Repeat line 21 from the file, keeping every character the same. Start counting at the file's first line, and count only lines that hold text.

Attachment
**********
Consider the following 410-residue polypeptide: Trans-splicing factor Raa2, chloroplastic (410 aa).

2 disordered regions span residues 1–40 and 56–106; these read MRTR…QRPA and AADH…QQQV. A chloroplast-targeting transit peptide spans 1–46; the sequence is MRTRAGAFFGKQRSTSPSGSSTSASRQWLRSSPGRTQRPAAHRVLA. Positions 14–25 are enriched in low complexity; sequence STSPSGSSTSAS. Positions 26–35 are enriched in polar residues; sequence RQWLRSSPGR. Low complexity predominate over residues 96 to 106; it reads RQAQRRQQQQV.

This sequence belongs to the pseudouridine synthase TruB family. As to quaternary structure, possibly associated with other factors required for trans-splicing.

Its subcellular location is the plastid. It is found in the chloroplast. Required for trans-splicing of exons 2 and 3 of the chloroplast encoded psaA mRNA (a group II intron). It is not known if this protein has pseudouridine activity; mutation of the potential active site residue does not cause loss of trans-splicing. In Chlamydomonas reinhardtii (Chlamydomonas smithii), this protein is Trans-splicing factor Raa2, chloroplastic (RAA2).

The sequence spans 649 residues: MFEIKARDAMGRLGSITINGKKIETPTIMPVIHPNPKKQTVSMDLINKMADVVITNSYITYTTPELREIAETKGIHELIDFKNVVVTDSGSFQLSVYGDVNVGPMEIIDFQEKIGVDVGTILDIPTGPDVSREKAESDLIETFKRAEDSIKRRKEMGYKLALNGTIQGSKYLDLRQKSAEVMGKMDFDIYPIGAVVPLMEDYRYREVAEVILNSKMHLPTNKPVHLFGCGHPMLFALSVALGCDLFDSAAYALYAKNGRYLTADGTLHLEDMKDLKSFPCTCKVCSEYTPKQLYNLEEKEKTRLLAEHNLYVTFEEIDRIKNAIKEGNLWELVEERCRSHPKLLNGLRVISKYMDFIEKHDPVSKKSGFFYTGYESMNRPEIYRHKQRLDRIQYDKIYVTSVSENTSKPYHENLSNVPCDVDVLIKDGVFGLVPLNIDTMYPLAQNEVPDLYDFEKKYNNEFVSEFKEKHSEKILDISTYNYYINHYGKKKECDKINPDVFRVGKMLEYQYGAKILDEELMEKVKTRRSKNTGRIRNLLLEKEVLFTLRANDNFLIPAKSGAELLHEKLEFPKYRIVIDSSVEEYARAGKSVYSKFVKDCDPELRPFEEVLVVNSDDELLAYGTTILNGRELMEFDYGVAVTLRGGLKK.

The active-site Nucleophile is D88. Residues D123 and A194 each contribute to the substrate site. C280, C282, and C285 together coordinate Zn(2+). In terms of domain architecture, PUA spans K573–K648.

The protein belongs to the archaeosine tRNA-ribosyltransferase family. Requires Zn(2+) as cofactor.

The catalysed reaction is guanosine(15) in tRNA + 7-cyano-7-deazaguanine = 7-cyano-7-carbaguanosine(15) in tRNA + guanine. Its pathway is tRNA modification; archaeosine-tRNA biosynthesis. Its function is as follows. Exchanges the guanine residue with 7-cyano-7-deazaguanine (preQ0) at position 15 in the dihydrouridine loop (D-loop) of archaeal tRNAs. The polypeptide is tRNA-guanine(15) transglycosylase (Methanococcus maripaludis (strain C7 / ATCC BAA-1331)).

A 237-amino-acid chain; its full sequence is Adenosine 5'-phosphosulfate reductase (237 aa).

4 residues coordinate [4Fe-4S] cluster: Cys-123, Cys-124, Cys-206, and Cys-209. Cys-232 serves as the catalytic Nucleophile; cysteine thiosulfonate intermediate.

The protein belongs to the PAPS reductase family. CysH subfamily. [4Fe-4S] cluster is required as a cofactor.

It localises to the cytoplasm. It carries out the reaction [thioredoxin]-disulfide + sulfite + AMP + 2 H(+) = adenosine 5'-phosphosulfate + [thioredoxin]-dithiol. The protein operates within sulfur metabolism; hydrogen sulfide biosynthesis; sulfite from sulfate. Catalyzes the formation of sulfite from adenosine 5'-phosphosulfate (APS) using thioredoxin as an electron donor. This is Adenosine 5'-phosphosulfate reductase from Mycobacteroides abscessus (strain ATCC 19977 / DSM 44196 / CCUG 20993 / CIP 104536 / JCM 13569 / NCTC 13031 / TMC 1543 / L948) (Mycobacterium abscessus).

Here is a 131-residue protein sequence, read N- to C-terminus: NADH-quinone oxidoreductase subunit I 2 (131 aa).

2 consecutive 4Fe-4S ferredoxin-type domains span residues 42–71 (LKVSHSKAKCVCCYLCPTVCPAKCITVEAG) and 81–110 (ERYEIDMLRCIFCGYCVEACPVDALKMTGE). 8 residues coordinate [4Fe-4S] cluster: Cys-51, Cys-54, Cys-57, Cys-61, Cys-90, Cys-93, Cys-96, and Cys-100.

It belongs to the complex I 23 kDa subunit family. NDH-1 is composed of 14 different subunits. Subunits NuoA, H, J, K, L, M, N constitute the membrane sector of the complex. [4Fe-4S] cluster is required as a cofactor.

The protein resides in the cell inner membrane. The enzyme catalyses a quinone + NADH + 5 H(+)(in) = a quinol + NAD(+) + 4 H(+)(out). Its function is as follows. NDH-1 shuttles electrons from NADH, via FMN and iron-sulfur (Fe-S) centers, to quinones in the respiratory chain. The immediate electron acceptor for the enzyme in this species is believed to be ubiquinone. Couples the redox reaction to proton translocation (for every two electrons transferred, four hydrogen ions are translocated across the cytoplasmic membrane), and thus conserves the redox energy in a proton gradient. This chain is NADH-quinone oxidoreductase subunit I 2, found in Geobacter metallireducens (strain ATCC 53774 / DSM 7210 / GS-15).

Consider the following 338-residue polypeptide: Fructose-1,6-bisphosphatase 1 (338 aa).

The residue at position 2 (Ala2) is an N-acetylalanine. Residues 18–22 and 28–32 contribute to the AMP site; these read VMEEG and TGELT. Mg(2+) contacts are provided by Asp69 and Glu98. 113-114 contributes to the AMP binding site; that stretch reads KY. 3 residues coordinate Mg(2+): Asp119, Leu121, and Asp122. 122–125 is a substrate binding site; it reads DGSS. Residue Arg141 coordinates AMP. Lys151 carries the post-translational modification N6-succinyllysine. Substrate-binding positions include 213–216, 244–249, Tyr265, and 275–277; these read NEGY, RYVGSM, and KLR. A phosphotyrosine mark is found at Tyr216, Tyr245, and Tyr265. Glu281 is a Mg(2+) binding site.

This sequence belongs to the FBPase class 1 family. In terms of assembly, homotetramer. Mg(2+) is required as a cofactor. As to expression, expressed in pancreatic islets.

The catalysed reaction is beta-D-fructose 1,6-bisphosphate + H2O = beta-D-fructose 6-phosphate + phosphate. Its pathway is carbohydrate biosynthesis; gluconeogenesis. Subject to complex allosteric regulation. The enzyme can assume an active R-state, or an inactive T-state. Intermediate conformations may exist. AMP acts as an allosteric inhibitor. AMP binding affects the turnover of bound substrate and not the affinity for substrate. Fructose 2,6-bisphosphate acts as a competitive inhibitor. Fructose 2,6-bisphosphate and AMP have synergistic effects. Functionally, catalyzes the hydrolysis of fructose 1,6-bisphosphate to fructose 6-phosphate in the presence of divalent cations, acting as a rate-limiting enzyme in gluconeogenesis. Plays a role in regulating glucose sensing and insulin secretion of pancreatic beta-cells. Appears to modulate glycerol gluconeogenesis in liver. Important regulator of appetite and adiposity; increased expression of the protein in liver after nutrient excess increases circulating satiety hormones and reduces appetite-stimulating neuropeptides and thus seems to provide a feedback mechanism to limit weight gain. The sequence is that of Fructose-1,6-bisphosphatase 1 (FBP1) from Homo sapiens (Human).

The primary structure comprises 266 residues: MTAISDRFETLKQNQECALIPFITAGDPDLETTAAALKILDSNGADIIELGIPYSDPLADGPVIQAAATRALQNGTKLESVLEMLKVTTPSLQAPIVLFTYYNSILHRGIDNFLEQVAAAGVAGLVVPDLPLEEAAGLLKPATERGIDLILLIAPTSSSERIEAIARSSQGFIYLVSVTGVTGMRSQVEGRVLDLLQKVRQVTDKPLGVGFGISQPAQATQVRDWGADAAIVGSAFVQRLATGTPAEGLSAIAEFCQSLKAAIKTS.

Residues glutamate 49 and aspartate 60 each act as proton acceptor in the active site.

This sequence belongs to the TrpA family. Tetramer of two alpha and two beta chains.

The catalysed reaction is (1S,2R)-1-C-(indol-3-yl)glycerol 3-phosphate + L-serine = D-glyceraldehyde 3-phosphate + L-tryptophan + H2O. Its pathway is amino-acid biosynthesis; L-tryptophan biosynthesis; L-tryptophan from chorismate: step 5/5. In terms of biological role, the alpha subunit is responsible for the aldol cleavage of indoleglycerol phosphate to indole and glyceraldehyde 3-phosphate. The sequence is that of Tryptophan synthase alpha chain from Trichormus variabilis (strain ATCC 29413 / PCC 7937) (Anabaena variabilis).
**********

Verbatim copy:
The primary structure comprises 266 residues: MTAISDRFETLKQNQECALIPFITAGDPDLETTAAALKILDSNGADIIELGIPYSDPLADGPVIQAAATRALQNGTKLESVLEMLKVTTPSLQAPIVLFTYYNSILHRGIDNFLEQVAAAGVAGLVVPDLPLEEAAGLLKPATERGIDLILLIAPTSSSERIEAIARSSQGFIYLVSVTGVTGMRSQVEGRVLDLLQKVRQVTDKPLGVGFGISQPAQATQVRDWGADAAIVGSAFVQRLATGTPAEGLSAIAEFCQSLKAAIKTS.